No doubt, vote buying has become a disturbing feature in Nigeria’s democracy with its attendant negative consequences. It has become a major issue in party primaries and other elections. Vote buying has heightened the monetisation of the electoral process where the highest bidder gets the trophy. There were allegations that the just concluded Ekiti state governorship election was marred by vote buying as agents of political parties were sighted negotiating with voters on the prices of their votes.
In the election, money ranging from N4000 to N10,000 was offered to voters, depending on the location and prediction of the likely outcomes. The voters’ financial inducement did not start in Ekiti and will not end there. In all the political parties primaries conducted recently, there were allegations of vote buying and inducement of delegates with few political parties exonerated from the obscene practice.
For instance, in the recent presidential primary of the opposition Peoples Democratic Party (PDP), the influence of money in the exercise was reportedly overwhelming. The money bazaar was so pervasive and nauseating that some notable aspirants withdrew from the exercise. In the same vein, the primaries conducted by the All Progressives Congress (APC) and other political parties for various offices were also tainted by vote buying and other electoral malpractices. It is no longer news that political parties and candidates buy votes at every given elections, in the presence of our law enforcement agencies deployed to monitor the exercise, depending on their capacity.
There is no doubt that vote buying is corrupting the electoral process and throwing up wrong candidates. It is a criminal offence. It affects the sanctity and credibility of the electoral process. With wrong candidates emerging as winners, the country suffers. The electorate should not expect democracy dividends from leaders who emerge through this corrupt practice. These leaders have to recover their investment first before fulfilling their campaign promises.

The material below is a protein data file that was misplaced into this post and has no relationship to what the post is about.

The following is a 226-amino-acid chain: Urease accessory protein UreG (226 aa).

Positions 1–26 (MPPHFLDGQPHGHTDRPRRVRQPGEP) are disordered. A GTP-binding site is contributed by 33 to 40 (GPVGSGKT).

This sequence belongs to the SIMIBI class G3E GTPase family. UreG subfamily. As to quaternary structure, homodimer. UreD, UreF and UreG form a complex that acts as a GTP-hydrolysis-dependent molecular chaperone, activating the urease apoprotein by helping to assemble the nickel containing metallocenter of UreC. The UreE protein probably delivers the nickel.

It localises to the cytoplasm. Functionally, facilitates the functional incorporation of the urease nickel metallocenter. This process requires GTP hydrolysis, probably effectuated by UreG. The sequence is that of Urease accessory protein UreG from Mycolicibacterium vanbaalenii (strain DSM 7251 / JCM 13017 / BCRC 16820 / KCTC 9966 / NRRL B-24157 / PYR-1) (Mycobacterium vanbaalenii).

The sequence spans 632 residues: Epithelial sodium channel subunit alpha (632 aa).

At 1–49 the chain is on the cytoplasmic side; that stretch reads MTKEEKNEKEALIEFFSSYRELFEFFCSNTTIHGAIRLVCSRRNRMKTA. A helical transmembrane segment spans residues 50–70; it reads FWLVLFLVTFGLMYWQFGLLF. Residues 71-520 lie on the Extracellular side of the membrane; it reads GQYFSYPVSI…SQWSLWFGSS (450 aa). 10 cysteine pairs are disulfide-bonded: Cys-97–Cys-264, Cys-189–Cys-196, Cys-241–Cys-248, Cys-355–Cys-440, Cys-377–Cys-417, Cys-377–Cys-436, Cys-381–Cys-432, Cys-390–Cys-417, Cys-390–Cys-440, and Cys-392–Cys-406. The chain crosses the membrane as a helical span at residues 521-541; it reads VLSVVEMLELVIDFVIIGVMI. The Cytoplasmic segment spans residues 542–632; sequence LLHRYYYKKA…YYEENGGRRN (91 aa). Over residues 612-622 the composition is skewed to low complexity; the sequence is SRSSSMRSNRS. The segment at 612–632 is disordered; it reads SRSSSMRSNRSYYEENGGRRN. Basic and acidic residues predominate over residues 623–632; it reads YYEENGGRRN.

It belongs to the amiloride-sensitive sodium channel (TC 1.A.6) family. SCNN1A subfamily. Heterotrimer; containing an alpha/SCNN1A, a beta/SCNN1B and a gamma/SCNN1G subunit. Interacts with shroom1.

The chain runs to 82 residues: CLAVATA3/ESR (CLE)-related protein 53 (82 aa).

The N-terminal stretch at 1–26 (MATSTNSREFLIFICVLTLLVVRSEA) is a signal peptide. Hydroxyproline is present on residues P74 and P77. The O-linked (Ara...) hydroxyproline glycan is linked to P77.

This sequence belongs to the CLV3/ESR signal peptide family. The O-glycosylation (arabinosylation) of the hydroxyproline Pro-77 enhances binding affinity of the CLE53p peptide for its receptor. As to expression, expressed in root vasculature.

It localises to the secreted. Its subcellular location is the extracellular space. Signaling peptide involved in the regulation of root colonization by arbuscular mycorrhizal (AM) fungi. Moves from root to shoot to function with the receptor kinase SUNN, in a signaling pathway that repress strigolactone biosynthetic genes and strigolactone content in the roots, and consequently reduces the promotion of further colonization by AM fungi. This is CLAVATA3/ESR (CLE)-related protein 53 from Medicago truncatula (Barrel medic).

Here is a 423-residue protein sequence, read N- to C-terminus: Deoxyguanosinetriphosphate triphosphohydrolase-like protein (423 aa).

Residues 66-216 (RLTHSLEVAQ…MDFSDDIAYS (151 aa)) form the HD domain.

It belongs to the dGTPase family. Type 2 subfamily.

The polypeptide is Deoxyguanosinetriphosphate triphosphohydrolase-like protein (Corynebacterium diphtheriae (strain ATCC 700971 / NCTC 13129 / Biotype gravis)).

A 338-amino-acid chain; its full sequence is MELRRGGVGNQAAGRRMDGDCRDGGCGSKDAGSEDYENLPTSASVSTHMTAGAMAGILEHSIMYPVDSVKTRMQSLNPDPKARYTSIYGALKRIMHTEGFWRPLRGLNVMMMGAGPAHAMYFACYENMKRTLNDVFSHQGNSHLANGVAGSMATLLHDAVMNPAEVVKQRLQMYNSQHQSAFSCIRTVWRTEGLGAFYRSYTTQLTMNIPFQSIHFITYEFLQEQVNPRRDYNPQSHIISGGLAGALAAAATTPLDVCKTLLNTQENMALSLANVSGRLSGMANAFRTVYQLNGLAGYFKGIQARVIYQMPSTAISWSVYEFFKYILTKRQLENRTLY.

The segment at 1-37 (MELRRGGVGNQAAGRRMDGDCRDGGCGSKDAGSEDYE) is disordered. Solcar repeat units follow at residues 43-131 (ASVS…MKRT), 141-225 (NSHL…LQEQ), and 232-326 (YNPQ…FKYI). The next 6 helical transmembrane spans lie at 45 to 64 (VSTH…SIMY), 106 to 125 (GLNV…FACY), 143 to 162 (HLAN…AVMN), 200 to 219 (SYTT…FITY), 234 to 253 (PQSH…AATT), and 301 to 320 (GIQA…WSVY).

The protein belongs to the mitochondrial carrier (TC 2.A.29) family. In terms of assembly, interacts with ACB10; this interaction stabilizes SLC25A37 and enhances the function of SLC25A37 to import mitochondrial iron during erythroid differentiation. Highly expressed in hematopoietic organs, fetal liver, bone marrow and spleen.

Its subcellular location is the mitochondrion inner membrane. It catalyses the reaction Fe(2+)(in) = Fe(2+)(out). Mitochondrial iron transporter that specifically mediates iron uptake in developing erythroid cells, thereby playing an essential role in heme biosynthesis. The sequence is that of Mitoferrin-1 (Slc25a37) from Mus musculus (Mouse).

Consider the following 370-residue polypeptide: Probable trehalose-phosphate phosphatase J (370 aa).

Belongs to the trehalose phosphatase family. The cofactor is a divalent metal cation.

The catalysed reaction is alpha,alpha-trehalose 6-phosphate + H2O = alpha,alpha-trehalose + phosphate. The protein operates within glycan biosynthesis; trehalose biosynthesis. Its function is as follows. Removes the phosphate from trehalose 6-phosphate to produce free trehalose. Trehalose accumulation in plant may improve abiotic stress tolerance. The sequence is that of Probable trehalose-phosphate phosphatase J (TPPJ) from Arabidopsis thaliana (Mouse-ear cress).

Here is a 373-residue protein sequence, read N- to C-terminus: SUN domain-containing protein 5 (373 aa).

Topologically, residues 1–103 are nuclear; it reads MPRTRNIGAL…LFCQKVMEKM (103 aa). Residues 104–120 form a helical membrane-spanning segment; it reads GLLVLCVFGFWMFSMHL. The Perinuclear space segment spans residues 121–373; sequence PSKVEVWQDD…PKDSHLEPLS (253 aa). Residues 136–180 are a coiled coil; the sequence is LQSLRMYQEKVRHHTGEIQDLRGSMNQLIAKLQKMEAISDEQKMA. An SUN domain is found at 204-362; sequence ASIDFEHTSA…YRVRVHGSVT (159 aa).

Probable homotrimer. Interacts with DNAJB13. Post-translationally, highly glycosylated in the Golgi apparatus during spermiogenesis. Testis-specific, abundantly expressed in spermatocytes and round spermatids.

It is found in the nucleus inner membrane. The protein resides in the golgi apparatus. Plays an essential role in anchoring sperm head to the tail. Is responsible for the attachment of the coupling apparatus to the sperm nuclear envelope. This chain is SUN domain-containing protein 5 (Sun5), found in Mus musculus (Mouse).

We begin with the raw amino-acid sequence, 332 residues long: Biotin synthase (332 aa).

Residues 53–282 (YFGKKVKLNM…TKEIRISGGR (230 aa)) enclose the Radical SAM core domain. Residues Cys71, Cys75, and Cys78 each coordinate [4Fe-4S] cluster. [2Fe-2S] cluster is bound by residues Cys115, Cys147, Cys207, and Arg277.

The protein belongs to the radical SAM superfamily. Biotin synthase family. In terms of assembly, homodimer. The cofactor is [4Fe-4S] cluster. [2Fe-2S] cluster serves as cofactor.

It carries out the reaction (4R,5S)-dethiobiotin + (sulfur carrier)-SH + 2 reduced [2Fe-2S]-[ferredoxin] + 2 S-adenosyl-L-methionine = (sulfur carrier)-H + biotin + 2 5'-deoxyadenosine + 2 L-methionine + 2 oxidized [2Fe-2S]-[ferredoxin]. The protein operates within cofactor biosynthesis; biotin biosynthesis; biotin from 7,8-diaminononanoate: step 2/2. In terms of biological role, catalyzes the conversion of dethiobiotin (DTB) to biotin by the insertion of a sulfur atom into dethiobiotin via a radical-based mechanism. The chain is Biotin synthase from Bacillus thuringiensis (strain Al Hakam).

Vote buying is one of the ugly outcomes of our democracy. INEC should therefore not look back in liaising with security agencies to stop the criminal act. However, beyond working with the anti-graft agencies such as ICPC and EFCC, INEC should go further by invoking relevant legislations against the inimical electoral practice aimed at punishing the offenders. Let the commission carry along the national and state legislatures in fashioning out necessary legislations against the evil practice.
There is the need to educate the electorate on the dangers of selling their votes. Let them be made to understand that selling their votes amounts to trading off their rights to choose who governs or represents them. The political education department of the commission and other relevant organs charged with public enlightenment need to rise up to the occasion, as part of the preparations for the 2023 elections. The electoral umpire should work with the police to ensure that the vote buyers and sellers are apprehended and brought to book.
Pambegua, Kaduna state